1986 hummer h1 military truck
Dallas, Texas, United States
1986 hummer h1 military truck
The military's High Mobility Multipurpose Wheeled Vehicle (HMMWV), better known to most of us as the Humvee, has already served a long and distinguished career in the battlefield, and there have been a number of replacements waiting in the wings to take over where the HMMWV left off. Or, should we say, leaves off... assuming that ever happens.
It seems that the Humvee is set to get a new lease on life as military budget constraints are forcing the government to reconsider its replacement. But there are still some pesky safety issues to work out before American soldiers will feel comfortable inside the confines of the off-road box on wheels.
As you're likely aware, improvised explosive devices are an ever-increasing threat to the lives of American troops serving overseas. The Humvee, which traces its design all the way back to the year 1984 when it first saw duty as a replacement for the long-running series of military Jeeps, has seen a number of incarnations over the years that added armor and improved safety, but the latest version may feature something hitherto unseen: a chimney.
Horse-drawn Hummer H2 - Click above to view the video after the jump
When the internal combustion engine finally helped the automobile pass the horse-drawn carriage as the chosen method of transportation for a majority of citizens in the United States, that a step in the right direction. Right? Moving forward about a hundred years... when the behemoth Sport Utility Vehicle that never actually seems to venture off the beaten path passed the minivan in the hearts and minds of families across the country as the people-mover of choice, was that a step in the right direction?
If you answered no to either of the above questions, perhaps you'll enjoy the video pasted after the break. Created by artist Jeremy Dean (read about our initial post on the project here), the converted Hummer H2 is called Futurama and is pulled by two white horses named, appropriately enough, Duke and Diesel. Hummers are for horses? See for yourself.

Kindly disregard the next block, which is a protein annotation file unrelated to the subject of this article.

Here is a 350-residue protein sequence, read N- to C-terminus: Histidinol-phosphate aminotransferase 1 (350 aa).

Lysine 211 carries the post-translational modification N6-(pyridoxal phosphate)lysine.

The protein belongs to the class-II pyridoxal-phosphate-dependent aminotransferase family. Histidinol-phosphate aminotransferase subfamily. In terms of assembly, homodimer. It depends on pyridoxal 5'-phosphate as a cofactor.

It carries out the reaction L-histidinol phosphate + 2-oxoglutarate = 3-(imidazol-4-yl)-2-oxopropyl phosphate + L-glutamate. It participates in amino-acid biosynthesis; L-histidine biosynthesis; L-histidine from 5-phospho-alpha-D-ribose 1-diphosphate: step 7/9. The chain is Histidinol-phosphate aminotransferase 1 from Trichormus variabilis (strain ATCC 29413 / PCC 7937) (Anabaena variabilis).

When General Motors put down several of its brands in recent years, it also let loose thousands of brand-loyal customers who will eventually need another car.
R.L. Polk Associates estimates there are more than 18 million cars from 16 discontinued makes on the road today. Those "orphan owners" have sales-hungry competitors seeing dollar signs. GM is offering Saturn owners $1,000 cash toward a Chevy Cruze, Cadillac CTS or a GMC Acadia. Ford is giving its Mercury lease customers a chance to get out of their contracts with no early-termination penalty and offering to waive six remaining payments if they drive off in a Ford or Lincoln.
Edmunds.com research shows the efforts are paying off somewhat for GM, with 39 percent of Pontiac owners, 37 percent of Hummer owners and 31 percent of Saturn owners taking delivery of another GM-branded vehicle. But that leaves as much as 69 percent of owners going elsewhere. Ford, Honda and Toyota seem to be attracting many former GM owners.